Ferrari's new qualifying king Felipe Massa gave himself a headstart by grabbing a second straight pole slot in Bahrain. By MARK HUGHES
Felipe Massa could not afford to let this weekend go wrong. He'd not enjoyed the media pressure he'd been under after his errors in Malaysia - and admitted as much. There was also the underlying matter of not falling into the role of Kimi Raikkonen's support at Ferrari. Here he badly needed a result. And if he was to be in charge of his destiny he needed another pole.
He duly produced the goods on Saturday afternoon. "The car felt well balanced and I was very confident," he shrugged with the air of a man who'd been expecting the result.
He'd been aided in his achievement by running a fuel load a couple of laps lighter than teammate Raikkonen, although as it turned out Felipe didn't need that help, for both Raikkonen's runs were badly compromised by traffic, first by Giancarlo Fisichella in turn one, next time by a whole gaggle in the middle of the lap.
It all left Raikkonen back in third, over 0.5 seconds adrift of Massa - more than the differing fuel loads accounted for.
Aside from the traffic, Raikkonen still was not enjoying the balance of the Ferrari on new tyres, still feeling there was too much of his hated understeer. The practice runs suggested he was quicker than Massa over a sequence of laps, but over just one of them, Massa was the man.
At McLaren there was a similar pattern. The junior guy, Lewis Hamilton, was happy with the car. His superstar team-mate, Fernando Alonso, was not. Lewis was 0.3sec adrift of Massa's pole despite running a lighter fuel load, but was nonetheless delighted with his first front-row starting position.
"Actually the lap wasn't that great. Some of my earlier ones in Q1 and Q2 were better. I lost a bit of time at turn one and it was a bit hectic at turn 13 too. The wind is always changing, which makes it tough to anticipate and put the car on the limit."
Nonetheless, he looked more comfortable in the car than Alonso, whose bugbear was brake feel. He just could not get the confidence he needed in the braking areas to really lean on the car.
He lined up fourth on the grid, a few hundredths behind Raikkonen, despite a lighter fuel load. He was, however, running three laps-worth more fuel than team-mate Hamilton so, weightcorrected, was slightly faster.
Just as at the first two races, the BMW was the third fastest car, some way behind Ferrari and McLaren but well clear of anyone else.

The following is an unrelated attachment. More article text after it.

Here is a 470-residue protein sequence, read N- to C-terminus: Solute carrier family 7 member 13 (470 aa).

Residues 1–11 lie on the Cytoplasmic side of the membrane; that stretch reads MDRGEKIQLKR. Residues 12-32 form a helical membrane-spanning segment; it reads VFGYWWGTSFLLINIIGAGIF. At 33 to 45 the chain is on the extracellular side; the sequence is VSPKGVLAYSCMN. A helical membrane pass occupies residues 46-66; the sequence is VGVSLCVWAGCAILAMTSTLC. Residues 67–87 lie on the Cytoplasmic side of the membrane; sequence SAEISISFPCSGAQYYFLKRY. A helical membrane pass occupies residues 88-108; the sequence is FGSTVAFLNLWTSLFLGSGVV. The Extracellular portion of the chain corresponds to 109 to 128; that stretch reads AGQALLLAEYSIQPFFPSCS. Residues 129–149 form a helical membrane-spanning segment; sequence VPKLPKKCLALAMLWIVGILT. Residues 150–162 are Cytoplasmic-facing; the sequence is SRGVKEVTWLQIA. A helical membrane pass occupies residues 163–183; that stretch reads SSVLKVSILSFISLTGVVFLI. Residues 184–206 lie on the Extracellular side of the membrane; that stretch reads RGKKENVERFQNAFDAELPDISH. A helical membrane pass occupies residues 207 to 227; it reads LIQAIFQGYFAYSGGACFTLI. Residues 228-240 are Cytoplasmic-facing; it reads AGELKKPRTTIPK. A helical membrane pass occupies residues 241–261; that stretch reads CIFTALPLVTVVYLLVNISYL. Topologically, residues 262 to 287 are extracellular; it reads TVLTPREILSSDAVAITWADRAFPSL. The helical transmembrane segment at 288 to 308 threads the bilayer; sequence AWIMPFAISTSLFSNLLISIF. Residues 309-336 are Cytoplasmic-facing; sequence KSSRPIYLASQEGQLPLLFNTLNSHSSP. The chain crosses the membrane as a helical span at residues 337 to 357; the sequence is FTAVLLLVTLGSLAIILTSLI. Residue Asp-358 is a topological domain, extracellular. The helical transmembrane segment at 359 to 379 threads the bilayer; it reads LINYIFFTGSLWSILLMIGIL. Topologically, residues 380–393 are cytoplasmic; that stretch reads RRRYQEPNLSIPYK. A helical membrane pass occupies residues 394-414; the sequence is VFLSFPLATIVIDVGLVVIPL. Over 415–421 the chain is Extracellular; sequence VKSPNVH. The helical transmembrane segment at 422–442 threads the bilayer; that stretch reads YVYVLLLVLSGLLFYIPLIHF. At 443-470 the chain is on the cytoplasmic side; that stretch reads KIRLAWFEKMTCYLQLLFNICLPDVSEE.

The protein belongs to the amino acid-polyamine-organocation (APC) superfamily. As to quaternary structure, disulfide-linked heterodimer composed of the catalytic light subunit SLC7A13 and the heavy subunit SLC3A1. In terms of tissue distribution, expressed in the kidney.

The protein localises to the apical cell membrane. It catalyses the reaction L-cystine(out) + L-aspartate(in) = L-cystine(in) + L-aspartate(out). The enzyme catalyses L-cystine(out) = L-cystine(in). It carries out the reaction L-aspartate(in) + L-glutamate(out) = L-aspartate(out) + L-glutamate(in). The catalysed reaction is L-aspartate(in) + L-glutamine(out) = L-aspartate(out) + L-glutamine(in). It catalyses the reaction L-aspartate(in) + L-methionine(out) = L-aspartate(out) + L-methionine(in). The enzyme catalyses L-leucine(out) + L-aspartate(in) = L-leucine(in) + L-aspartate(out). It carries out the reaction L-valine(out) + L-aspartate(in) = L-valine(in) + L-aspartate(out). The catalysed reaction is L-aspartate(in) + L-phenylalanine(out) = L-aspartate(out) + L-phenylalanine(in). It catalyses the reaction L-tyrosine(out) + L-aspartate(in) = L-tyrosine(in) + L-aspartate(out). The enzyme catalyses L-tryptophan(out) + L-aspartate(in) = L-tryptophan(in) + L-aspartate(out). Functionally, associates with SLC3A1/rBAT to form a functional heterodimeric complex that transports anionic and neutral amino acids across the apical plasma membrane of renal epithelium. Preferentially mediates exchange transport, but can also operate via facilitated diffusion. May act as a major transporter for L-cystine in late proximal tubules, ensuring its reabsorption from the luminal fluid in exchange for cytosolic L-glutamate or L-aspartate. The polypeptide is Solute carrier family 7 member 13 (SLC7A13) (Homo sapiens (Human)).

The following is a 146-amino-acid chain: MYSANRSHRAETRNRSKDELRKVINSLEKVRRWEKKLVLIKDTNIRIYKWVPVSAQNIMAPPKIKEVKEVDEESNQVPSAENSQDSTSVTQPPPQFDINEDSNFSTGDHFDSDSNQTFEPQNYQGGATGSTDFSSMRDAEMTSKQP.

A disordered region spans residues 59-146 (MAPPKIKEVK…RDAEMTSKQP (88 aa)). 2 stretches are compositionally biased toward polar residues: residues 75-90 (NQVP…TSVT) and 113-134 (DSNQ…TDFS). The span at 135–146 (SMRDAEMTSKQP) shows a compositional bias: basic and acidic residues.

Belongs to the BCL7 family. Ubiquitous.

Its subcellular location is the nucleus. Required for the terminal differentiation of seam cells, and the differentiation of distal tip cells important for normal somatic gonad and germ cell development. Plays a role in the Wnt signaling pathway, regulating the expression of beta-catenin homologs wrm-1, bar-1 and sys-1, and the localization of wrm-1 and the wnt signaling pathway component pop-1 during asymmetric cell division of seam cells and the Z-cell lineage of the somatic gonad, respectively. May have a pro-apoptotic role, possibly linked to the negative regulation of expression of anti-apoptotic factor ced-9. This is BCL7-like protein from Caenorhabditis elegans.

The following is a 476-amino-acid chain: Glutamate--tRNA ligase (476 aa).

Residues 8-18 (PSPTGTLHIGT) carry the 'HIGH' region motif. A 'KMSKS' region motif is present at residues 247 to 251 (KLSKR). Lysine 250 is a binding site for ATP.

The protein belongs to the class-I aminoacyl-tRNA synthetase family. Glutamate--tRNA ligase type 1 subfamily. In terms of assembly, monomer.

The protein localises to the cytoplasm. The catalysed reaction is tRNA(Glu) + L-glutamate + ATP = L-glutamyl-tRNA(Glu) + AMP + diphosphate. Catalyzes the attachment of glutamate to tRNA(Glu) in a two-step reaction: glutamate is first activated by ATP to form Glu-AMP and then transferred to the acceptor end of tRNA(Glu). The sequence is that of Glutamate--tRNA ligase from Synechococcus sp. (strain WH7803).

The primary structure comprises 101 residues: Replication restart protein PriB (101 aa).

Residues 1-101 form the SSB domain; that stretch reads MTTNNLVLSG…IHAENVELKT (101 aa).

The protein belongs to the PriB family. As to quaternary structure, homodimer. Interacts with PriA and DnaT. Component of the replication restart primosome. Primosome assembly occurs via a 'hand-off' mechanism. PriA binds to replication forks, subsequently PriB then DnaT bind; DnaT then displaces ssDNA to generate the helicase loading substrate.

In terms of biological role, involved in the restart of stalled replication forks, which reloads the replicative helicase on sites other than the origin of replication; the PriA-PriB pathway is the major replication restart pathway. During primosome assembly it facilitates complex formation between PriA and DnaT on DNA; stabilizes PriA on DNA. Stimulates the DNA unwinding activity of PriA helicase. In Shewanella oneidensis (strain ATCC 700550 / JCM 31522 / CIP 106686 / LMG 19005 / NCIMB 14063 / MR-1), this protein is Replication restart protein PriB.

It seemed particularly well suited to running the lower downforce this track allows and Nick Heidfeld's beautifully clean lap was good for fifth, 0.3sec quicker and a place ahead of team-mate Robert Kubica on virtually the same fuel load. For the first time this year Heidfeld used the softer of the tyres to set his time, though he did begin a run on the hards but abandoned it.
Kubica was satisfied to have finally got through qualifying without any errors in the timing of his runs, though on the day he simply wasn't as quick as Heidfeld. Fuel weight corrected, the grid would have had the Ferraris of Massa and Raikkonen on the front row, the McLarens of Alonso and Hamilton on the second and the BMWs of Heidfeld and Kubica on the third.
The remaining qualifiers for the run-off lined up in the order of Jarno Trulli's Toyota, Mark Webber's Red Bull, Giancarlo Fisichella's Renault and Nico Rosberg's Williams. Trulli took grim satisfaction from heading this little sub-group in a car that he found difficult to balance.
The TF107 was struggling badly for straightline speed and so was running with minimal downforce compared with the cars around it. Trulli's team-mate Ralf Schumacher could get nothing from the car all weekend, feeling very uneasy with its understeer balance and not adapting well.
The Red Bull had reasonable balance and Webber duly wrung its neck. Team-mate David Coulthard suffered a gearbox failure that stranded him in Q1.
Pat Symonds rated Fisichella's lap as "excellent", while "that is our current maximum", was Fisi's comment. In the other R27 Heikki Kovalainen missed out on Q3 by a quarter of a tenth. He'd been slightly behind his team-mate throughout the weekend, though yet again had suffered a problem with his fuel pump in practice.
Rosberg still feels the FW29 to be too oversteery for his taste, but got it through to Q3 for the second time in a week, pipping teammate Alex Wurz by 0.1sec - the difference between getting through and not.
Anthony Davidson did a great job to get the Super Aguri through to Q2, lining up 13th between Kovalainen and Ralf Schumacher. The old Honda was 0.6sec faster than the current one, in which Rubens Barrichello and Jenson Button squeaked through to Q2, lining up 15th and 16th. Some in the team are adamant the only reason it wasn't stuck solidly in Q1 was the quality of their drivers.